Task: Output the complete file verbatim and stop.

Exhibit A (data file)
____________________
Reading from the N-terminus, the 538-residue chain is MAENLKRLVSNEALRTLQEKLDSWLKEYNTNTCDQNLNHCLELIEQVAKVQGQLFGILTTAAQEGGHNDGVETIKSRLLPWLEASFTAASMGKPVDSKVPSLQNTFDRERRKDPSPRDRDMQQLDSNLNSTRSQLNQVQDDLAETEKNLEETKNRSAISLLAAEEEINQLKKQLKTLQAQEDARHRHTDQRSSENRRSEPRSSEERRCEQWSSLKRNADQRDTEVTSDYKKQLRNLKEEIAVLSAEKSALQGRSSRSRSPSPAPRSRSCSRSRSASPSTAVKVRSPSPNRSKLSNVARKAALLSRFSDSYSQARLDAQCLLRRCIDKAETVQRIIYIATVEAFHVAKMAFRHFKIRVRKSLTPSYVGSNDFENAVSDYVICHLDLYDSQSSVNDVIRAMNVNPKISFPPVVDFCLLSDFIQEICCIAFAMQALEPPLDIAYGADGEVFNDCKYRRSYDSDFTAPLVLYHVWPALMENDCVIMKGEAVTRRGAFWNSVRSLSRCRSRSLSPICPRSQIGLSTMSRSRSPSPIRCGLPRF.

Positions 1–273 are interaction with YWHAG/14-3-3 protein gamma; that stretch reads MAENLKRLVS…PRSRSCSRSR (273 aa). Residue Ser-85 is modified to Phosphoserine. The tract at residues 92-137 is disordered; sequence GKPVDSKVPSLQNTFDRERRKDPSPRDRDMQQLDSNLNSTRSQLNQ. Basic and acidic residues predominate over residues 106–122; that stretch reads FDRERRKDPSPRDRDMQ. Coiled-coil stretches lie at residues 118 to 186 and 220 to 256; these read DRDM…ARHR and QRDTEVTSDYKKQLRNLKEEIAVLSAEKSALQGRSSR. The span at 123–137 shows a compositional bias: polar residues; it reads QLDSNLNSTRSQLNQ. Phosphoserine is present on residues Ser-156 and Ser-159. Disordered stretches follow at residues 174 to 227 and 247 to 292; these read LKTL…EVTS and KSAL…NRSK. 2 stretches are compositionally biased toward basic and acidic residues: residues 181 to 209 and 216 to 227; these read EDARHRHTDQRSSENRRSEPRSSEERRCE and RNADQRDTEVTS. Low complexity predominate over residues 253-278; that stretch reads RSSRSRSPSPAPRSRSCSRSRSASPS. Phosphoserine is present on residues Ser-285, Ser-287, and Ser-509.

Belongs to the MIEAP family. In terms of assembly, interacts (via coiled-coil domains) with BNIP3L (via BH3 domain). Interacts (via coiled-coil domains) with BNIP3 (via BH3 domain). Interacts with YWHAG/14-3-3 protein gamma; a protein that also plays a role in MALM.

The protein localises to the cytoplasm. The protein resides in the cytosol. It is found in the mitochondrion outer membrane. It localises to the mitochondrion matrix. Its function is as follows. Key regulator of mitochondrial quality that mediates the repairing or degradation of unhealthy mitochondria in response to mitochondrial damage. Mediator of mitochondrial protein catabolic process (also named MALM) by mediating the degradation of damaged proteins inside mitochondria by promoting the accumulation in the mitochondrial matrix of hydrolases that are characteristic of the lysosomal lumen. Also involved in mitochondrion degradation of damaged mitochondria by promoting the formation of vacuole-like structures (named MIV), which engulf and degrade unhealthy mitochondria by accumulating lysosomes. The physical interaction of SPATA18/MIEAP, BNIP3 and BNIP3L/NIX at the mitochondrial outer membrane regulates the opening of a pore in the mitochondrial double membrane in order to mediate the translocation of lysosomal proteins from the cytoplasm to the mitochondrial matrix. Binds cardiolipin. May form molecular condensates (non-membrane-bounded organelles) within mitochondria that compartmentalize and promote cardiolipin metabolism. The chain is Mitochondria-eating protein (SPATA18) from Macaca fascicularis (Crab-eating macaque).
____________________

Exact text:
Reading from the N-terminus, the 538-residue chain is MAENLKRLVSNEALRTLQEKLDSWLKEYNTNTCDQNLNHCLELIEQVAKVQGQLFGILTTAAQEGGHNDGVETIKSRLLPWLEASFTAASMGKPVDSKVPSLQNTFDRERRKDPSPRDRDMQQLDSNLNSTRSQLNQVQDDLAETEKNLEETKNRSAISLLAAEEEINQLKKQLKTLQAQEDARHRHTDQRSSENRRSEPRSSEERRCEQWSSLKRNADQRDTEVTSDYKKQLRNLKEEIAVLSAEKSALQGRSSRSRSPSPAPRSRSCSRSRSASPSTAVKVRSPSPNRSKLSNVARKAALLSRFSDSYSQARLDAQCLLRRCIDKAETVQRIIYIATVEAFHVAKMAFRHFKIRVRKSLTPSYVGSNDFENAVSDYVICHLDLYDSQSSVNDVIRAMNVNPKISFPPVVDFCLLSDFIQEICCIAFAMQALEPPLDIAYGADGEVFNDCKYRRSYDSDFTAPLVLYHVWPALMENDCVIMKGEAVTRRGAFWNSVRSLSRCRSRSLSPICPRSQIGLSTMSRSRSPSPIRCGLPRF.

Positions 1–273 are interaction with YWHAG/14-3-3 protein gamma; that stretch reads MAENLKRLVS…PRSRSCSRSR (273 aa). Residue Ser-85 is modified to Phosphoserine. The tract at residues 92-137 is disordered; sequence GKPVDSKVPSLQNTFDRERRKDPSPRDRDMQQLDSNLNSTRSQLNQ. Basic and acidic residues predominate over residues 106–122; that stretch reads FDRERRKDPSPRDRDMQ. Coiled-coil stretches lie at residues 118 to 186 and 220 to 256; these read DRDM…ARHR and QRDTEVTSDYKKQLRNLKEEIAVLSAEKSALQGRSSR. The span at 123–137 shows a compositional bias: polar residues; it reads QLDSNLNSTRSQLNQ. Phosphoserine is present on residues Ser-156 and Ser-159. Disordered stretches follow at residues 174 to 227 and 247 to 292; these read LKTL…EVTS and KSAL…NRSK. 2 stretches are compositionally biased toward basic and acidic residues: residues 181 to 209 and 216 to 227; these read EDARHRHTDQRSSENRRSEPRSSEERRCE and RNADQRDTEVTS. Low complexity predominate over residues 253-278; that stretch reads RSSRSRSPSPAPRSRSCSRSRSASPS. Phosphoserine is present on residues Ser-285, Ser-287, and Ser-509.

Belongs to the MIEAP family. In terms of assembly, interacts (via coiled-coil domains) with BNIP3L (via BH3 domain). Interacts (via coiled-coil domains) with BNIP3 (via BH3 domain). Interacts with YWHAG/14-3-3 protein gamma; a protein that also plays a role in MALM.

The protein localises to the cytoplasm. The protein resides in the cytosol. It is found in the mitochondrion outer membrane. It localises to the mitochondrion matrix. Its function is as follows. Key regulator of mitochondrial quality that mediates the repairing or degradation of unhealthy mitochondria in response to mitochondrial damage. Mediator of mitochondrial protein catabolic process (also named MALM) by mediating the degradation of damaged proteins inside mitochondria by promoting the accumulation in the mitochondrial matrix of hydrolases that are characteristic of the lysosomal lumen. Also involved in mitochondrion degradation of damaged mitochondria by promoting the formation of vacuole-like structures (named MIV), which engulf and degrade unhealthy mitochondria by accumulating lysosomes. The physical interaction of SPATA18/MIEAP, BNIP3 and BNIP3L/NIX at the mitochondrial outer membrane regulates the opening of a pore in the mitochondrial double membrane in order to mediate the translocation of lysosomal proteins from the cytoplasm to the mitochondrial matrix. Binds cardiolipin. May form molecular condensates (non-membrane-bounded organelles) within mitochondria that compartmentalize and promote cardiolipin metabolism. The chain is Mitochondria-eating protein (SPATA18) from Macaca fascicularis (Crab-eating macaque).